Life’s not fair, but God’s grace isn’t either.
Having read the parable of the vineyard workers (Matthew 20:1-16) many times in my lifetime, I can already anticipate my reaction before I get to the end of the passage. It seems absurd that workers would get paid the same wage for a working a fraction of the time in the field. How on earth could this be fair?
Especially today, living in a culture that puts its ultimate fulfillment in achieving the “American Dream” by working hard and being rewarded with more wealth makes this concept even more counter intuitive to us. In corporate America, there are complete systems, methodologies, databases to figure out what is an equitable amount of pay in a certain region for a specific job role. We even have websites that try to help you figure that out before you apply for a job so you know how to negotiate for a fair wage. We have companies and unions with positions dedicated to negotiating terms to find a fair compensation package.
Pursuit of fairness is engrained in us at a very young age. Any family with kids is familiar with the phrase “that’s not fair”, because kids use it on a regular basis. Although many of us think it, kids can’t help but let it out verbally when that is what they are thinking. They use it when they believe a brother or sister got a better Christmas gift, feel they were assigned less difficult chores, got away with something they didn’t.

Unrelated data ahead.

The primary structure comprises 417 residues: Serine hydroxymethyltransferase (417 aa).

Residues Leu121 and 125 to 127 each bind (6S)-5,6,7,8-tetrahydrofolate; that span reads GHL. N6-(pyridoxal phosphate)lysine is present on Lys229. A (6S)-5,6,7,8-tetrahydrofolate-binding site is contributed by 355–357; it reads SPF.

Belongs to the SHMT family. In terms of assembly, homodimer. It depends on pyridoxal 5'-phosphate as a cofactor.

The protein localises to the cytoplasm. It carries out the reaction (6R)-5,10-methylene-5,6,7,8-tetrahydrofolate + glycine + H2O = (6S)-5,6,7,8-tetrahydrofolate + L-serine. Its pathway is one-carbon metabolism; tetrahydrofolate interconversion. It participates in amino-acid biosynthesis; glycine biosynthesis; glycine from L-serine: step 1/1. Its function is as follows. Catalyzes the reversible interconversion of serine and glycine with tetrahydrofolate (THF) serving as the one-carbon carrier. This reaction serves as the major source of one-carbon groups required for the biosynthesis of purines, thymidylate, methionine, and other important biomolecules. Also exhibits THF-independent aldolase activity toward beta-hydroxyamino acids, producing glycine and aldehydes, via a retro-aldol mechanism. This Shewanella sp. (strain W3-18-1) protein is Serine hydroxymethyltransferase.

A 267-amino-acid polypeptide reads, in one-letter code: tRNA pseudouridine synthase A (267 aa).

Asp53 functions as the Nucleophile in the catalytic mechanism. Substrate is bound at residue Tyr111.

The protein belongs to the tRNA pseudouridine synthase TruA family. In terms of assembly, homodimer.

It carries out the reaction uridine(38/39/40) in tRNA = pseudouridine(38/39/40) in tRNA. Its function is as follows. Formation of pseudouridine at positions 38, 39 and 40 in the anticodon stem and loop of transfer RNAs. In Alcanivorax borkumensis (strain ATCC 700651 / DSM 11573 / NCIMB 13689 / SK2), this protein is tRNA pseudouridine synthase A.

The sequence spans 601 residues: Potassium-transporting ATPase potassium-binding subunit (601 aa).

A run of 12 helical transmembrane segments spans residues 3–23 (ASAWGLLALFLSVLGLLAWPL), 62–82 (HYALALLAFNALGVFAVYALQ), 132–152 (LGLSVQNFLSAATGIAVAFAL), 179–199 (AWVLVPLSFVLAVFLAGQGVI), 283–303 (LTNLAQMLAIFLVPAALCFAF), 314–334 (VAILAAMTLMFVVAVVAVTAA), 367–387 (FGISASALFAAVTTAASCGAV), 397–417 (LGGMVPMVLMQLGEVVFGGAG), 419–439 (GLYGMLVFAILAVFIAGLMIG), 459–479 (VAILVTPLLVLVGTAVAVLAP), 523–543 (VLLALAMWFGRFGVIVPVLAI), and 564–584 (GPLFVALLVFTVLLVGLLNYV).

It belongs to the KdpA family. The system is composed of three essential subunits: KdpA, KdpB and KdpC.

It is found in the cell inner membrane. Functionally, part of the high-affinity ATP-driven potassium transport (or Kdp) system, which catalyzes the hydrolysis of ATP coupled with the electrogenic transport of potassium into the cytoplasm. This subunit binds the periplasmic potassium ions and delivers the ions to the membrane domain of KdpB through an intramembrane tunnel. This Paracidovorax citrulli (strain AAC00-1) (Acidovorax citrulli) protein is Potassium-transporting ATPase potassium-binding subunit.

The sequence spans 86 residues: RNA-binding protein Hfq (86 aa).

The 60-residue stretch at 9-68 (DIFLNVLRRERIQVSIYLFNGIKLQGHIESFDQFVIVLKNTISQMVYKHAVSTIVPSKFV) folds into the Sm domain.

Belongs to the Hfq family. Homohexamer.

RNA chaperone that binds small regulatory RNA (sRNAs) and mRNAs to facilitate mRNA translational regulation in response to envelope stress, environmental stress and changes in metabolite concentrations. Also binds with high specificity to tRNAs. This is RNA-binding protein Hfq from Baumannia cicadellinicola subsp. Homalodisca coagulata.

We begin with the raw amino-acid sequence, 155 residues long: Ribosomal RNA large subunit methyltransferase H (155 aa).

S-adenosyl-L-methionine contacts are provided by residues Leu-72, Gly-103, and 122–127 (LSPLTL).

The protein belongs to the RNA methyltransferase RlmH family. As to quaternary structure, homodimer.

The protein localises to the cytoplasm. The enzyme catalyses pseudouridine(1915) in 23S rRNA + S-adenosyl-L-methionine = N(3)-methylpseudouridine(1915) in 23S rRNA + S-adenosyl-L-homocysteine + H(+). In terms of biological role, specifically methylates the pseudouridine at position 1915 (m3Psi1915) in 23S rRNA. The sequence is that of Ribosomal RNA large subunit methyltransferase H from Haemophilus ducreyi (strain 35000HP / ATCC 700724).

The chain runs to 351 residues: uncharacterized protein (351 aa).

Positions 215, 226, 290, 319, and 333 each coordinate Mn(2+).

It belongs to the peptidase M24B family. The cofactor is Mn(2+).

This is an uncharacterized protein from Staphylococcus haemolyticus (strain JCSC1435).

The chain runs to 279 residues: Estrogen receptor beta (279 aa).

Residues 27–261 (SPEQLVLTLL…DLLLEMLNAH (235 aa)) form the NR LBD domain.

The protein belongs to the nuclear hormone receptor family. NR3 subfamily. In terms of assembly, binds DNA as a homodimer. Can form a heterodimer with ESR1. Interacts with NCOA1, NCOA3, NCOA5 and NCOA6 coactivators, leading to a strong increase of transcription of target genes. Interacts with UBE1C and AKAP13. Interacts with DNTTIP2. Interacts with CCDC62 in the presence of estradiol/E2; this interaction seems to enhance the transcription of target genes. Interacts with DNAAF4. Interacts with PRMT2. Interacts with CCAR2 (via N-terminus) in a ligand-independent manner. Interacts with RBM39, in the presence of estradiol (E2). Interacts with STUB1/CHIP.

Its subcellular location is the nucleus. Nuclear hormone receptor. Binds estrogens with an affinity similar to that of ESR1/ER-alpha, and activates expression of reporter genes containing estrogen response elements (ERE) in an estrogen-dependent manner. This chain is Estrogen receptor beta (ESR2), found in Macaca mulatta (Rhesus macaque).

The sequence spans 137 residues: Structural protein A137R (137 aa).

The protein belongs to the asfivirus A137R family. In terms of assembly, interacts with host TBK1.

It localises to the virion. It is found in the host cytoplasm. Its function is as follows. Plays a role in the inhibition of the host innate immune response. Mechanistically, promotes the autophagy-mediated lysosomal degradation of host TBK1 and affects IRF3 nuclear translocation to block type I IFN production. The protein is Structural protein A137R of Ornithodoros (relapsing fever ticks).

What if we asked God to be fair? God has made it clear that “all have sinned and fall short of the Glory of God” Romans 3:23, and that the “wages of sin is death” Romans 6:23. Asking God to be fair is asking for death and complete separation from him. However God extends his grace to us by the sacrifice his son Jesus on the cross, so we don’t receive what we deserve. Isn’t that even more absurd?
In the parable if I put myself in the position of the worker who worked the least, yet still received a full day’s wage, I imagine how grateful I would be for the unfairly generous wage that I had received. When we look to our lives, should we not stop focusing on our earthly pursuit of fairness, and instead focus on the unfairly generous portion of grace that God has extended to us?